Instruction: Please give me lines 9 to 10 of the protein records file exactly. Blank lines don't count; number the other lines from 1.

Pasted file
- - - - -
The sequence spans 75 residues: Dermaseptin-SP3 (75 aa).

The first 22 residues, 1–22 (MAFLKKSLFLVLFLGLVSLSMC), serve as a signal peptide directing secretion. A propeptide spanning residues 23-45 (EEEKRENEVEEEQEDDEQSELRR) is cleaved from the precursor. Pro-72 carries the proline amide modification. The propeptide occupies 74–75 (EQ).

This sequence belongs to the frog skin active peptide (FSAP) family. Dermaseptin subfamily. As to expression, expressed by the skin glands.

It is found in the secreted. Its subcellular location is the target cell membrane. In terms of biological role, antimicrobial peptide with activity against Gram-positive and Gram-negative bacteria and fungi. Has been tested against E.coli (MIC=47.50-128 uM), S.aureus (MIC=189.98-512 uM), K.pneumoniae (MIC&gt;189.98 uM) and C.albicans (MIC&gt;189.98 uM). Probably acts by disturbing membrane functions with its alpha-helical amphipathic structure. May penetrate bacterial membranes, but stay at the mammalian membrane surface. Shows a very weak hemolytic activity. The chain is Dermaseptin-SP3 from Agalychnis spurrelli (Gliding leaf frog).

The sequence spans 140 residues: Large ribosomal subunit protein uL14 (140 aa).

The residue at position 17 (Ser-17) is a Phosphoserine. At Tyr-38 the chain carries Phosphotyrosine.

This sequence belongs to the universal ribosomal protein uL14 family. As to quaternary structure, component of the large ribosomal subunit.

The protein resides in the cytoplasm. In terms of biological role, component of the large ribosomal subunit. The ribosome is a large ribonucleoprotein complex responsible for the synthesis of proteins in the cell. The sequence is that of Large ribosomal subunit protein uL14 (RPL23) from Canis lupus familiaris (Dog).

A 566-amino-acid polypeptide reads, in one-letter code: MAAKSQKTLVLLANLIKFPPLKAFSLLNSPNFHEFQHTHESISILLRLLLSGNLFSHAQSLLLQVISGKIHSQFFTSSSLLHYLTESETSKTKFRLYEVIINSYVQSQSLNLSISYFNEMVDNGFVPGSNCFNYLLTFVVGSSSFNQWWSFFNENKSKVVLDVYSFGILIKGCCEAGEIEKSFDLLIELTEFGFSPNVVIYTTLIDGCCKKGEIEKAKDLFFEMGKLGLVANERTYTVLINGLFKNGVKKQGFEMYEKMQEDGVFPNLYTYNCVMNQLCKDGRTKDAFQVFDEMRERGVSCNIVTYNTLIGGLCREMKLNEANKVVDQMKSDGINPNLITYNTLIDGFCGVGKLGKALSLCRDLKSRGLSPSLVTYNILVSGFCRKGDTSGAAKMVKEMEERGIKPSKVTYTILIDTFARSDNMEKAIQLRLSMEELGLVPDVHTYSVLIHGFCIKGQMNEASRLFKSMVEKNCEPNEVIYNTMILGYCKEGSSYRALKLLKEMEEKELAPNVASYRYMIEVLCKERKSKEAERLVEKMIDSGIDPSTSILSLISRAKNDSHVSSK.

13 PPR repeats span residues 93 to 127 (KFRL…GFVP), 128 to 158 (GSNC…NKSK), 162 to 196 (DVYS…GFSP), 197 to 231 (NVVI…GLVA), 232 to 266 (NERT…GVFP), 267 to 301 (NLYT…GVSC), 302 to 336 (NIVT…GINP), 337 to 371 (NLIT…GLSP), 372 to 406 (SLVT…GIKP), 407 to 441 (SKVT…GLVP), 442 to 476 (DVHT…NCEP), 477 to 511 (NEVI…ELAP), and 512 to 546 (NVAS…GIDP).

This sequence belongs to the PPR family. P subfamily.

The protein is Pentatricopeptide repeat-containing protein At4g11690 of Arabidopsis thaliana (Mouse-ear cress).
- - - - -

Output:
A 566-amino-acid polypeptide reads, in one-letter code: MAAKSQKTLVLLANLIKFPPLKAFSLLNSPNFHEFQHTHESISILLRLLLSGNLFSHAQSLLLQVISGKIHSQFFTSSSLLHYLTESETSKTKFRLYEVIINSYVQSQSLNLSISYFNEMVDNGFVPGSNCFNYLLTFVVGSSSFNQWWSFFNENKSKVVLDVYSFGILIKGCCEAGEIEKSFDLLIELTEFGFSPNVVIYTTLIDGCCKKGEIEKAKDLFFEMGKLGLVANERTYTVLINGLFKNGVKKQGFEMYEKMQEDGVFPNLYTYNCVMNQLCKDGRTKDAFQVFDEMRERGVSCNIVTYNTLIGGLCREMKLNEANKVVDQMKSDGINPNLITYNTLIDGFCGVGKLGKALSLCRDLKSRGLSPSLVTYNILVSGFCRKGDTSGAAKMVKEMEERGIKPSKVTYTILIDTFARSDNMEKAIQLRLSMEELGLVPDVHTYSVLIHGFCIKGQMNEASRLFKSMVEKNCEPNEVIYNTMILGYCKEGSSYRALKLLKEMEEKELAPNVASYRYMIEVLCKERKSKEAERLVEKMIDSGIDPSTSILSLISRAKNDSHVSSK.

13 PPR repeats span residues 93 to 127 (KFRL…GFVP), 128 to 158 (GSNC…NKSK), 162 to 196 (DVYS…GFSP), 197 to 231 (NVVI…GLVA), 232 to 266 (NERT…GVFP), 267 to 301 (NLYT…GVSC), 302 to 336 (NIVT…GINP), 337 to 371 (NLIT…GLSP), 372 to 406 (SLVT…GIKP), 407 to 441 (SKVT…GLVP), 442 to 476 (DVHT…NCEP), 477 to 511 (NEVI…ELAP), and 512 to 546 (NVAS…GIDP).